Being in a hospital is never fun. The food is bland, there's not much to do and even if friends and family visit often, there's a lot of time during each day when a patient feels bored and alone. Putting together a hospital care package will show your loved one that you're thinking of her and help bring a smile to her face. Make sure to include some fun activities to keep her busy while she's on the mend.
- Skill level:
Things you need
- Books or magazines
- Small notebook or journal
- Coloured pens, pencils or crayons
- Small age- and gender-appropriate gifts
- Snacks (if appropriate)
- MP3 player and music
Make your child feel at home by providing him with his favourite stuffed animal, blankie or something that can he held in bed. Provide pictures of family and friends, including the family pet. If appropriate, bring his favourite pyjamas with a cheery pattern.
Bring you child short books or magazines. You can bring homework if it's not too involved and stressful. Travel games and word-puzzle books are great, as are colouring books.
Bring a journal or scrapbook and the necessary tools for the activity. Choose items that aren't messy (crayons or pencils over magic markers, and stickers over paper and glue). Encourage your child to draw or write about his experience at the hospital.
Bring an MP3 player filled with your child's favourite music. If the room has a DVD player, bring movies to watch.
Ask your child's doctor or nurse if you can bring healthful snacks, such as juice boxes and fresh fruit.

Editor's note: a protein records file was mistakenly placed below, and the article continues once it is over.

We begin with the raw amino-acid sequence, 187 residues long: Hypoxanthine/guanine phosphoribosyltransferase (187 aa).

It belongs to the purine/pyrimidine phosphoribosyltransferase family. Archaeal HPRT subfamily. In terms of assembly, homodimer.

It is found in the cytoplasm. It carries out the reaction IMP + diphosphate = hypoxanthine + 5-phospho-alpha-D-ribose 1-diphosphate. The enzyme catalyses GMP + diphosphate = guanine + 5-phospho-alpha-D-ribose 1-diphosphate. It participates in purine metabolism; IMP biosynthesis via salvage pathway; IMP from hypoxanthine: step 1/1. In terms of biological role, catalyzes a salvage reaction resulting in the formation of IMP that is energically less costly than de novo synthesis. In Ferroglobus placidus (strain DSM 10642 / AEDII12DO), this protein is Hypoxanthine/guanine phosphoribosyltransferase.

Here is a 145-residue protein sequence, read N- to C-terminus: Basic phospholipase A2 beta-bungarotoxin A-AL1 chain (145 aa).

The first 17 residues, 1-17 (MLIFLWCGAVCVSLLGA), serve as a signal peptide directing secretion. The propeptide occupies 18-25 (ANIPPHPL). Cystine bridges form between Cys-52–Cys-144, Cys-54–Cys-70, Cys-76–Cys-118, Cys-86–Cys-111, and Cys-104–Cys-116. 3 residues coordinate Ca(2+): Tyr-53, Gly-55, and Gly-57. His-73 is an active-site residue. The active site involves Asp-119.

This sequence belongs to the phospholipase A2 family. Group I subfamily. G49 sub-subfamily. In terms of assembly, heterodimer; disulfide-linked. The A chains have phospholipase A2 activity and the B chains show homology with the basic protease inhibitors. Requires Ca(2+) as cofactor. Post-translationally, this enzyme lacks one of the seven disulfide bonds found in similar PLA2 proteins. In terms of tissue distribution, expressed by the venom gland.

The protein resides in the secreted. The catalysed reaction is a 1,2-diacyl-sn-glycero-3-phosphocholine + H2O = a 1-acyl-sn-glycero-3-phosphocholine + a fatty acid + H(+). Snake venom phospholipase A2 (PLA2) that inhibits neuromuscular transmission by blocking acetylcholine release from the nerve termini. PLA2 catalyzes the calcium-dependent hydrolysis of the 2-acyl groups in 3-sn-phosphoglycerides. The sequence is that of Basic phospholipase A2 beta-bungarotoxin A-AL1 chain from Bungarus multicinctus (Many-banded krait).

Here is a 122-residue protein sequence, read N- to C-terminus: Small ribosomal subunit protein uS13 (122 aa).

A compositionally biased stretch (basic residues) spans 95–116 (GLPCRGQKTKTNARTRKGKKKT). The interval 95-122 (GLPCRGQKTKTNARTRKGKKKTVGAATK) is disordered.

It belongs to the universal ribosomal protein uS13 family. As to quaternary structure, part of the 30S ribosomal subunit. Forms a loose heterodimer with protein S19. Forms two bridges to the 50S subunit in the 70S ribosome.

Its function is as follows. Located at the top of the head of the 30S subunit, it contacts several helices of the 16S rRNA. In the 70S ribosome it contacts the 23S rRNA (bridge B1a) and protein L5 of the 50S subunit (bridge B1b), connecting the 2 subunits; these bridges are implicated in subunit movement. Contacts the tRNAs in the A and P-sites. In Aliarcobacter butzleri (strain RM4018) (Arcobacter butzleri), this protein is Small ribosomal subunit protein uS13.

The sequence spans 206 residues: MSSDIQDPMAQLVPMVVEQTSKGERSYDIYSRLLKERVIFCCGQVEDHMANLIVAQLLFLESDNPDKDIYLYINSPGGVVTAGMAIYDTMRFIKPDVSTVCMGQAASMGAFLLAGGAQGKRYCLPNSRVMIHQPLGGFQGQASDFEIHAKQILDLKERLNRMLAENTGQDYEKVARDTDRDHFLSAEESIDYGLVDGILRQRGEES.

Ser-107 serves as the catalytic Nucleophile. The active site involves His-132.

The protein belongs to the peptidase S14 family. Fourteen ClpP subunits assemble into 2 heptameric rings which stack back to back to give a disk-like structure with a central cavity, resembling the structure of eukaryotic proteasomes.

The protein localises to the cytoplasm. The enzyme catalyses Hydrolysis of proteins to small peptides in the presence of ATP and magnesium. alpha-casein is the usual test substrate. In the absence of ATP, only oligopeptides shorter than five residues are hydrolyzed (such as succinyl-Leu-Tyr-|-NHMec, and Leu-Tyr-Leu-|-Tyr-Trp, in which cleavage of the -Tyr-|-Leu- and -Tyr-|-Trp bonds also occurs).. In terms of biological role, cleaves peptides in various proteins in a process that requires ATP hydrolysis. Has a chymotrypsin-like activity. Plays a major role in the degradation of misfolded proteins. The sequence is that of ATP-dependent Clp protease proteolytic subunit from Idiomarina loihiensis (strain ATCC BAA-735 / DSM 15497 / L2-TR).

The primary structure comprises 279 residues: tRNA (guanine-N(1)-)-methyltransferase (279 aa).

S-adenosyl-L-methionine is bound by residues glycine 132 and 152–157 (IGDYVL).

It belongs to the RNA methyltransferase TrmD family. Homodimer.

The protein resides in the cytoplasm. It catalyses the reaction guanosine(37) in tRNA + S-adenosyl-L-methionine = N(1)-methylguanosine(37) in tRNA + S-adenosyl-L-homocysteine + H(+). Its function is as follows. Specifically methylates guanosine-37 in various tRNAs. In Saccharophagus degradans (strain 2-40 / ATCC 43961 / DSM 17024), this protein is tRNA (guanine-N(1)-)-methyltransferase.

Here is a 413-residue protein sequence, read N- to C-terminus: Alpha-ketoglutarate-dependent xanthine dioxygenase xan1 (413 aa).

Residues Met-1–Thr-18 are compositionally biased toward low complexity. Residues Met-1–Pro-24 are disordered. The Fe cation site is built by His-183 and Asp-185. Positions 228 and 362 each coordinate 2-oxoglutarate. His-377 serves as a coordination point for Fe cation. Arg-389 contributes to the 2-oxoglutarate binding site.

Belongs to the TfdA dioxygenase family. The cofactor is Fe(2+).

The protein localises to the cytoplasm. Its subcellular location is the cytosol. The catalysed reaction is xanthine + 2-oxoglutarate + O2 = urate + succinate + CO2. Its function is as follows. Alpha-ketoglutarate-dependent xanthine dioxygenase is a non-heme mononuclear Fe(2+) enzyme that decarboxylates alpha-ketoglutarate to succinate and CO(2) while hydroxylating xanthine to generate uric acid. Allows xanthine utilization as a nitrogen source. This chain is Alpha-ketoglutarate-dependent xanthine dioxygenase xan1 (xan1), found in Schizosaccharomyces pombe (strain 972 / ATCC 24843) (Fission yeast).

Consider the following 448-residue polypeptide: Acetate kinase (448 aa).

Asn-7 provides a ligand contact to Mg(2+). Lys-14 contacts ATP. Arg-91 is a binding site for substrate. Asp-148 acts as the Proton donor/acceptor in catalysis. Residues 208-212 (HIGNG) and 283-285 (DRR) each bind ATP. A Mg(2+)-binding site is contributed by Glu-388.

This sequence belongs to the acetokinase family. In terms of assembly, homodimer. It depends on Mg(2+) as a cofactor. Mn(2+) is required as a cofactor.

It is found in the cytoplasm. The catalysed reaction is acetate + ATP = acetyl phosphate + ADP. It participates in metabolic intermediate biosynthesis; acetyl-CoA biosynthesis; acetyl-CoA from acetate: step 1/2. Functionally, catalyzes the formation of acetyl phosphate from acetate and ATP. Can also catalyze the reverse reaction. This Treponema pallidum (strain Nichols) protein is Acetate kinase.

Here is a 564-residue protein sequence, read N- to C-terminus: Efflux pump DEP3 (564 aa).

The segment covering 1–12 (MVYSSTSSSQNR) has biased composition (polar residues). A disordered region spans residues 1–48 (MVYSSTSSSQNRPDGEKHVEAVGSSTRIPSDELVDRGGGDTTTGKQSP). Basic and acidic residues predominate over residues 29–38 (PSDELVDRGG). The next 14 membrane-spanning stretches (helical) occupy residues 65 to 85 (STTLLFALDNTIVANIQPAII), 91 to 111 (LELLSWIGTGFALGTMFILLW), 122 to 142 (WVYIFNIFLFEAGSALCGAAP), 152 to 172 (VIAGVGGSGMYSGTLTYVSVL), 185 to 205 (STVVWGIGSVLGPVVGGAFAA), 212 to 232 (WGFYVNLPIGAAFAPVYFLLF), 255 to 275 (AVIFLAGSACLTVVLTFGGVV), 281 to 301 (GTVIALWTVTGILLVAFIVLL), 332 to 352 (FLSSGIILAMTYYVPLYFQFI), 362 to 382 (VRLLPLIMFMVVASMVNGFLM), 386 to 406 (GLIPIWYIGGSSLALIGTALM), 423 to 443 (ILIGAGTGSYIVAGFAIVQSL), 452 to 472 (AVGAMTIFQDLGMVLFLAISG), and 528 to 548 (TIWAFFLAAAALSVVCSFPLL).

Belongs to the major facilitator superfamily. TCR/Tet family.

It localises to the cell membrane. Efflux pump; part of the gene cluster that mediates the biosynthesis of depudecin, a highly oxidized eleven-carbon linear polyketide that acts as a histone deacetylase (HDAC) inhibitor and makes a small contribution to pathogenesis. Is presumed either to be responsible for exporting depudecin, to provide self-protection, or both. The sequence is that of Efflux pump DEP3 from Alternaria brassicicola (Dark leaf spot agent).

Make your child's room as cheerful as possible. Decorate with paper flowers, lots of pictures, dinosaurs--anything your child is interested in. The more colourful and cheerful the room, the less scary it is.
Child's Care Package
Travel-sized toiletries, including toothbrush, toothpaste, razor and shaving cream are great ideas. Powder can be used to freshen hair if it can't be washed. If you're bringing a care package to a woman, be sure to bring some light make-up, like blush and lip gloss, and some hair ties.
No one likes to wear a hospital gown. Fun pyjamas or a cosy robe and slippers will keep your friend warm and make a welcome gift. Choose a cheery pattern (monkeys, flowers, robots) or colour to brighten her mood.
Bring pictures of friends, co-workers and family. Cards and letters brighten the room and let the patient know that people are thinking of her.
Books and magazine help pass the time away. Choose "light" reading material as there are usually distractions in the hospital. A journal and good pen are handy to jot down thoughts and make notes of conversations with doctors.
An MP3 of her favourite songs is a welcome gift. Make sure there are plenty of batteries or include the charger.
If the patient doesn't have dietary restrictions, snacks will probably be the most welcome thing you can bring. Make sure the snack is in a resealable package, does not smell too harshly (pickled herring is out) and doesn't need refrigeration. Fresh or dried fruit, granola bars, juice boxes and pretzels are perfect snacks.
Adult's Care Package
Tips and warnings
- If you're not sure of the person's details (size, colour preference, etc.), ask a good friend or family member. Remember, the patient can't go out and exchange something right now.
- Before bringing food, flowers, balloons or electronics into the room, check with the head nurse on duty. Some hospital wards do not allow these items.
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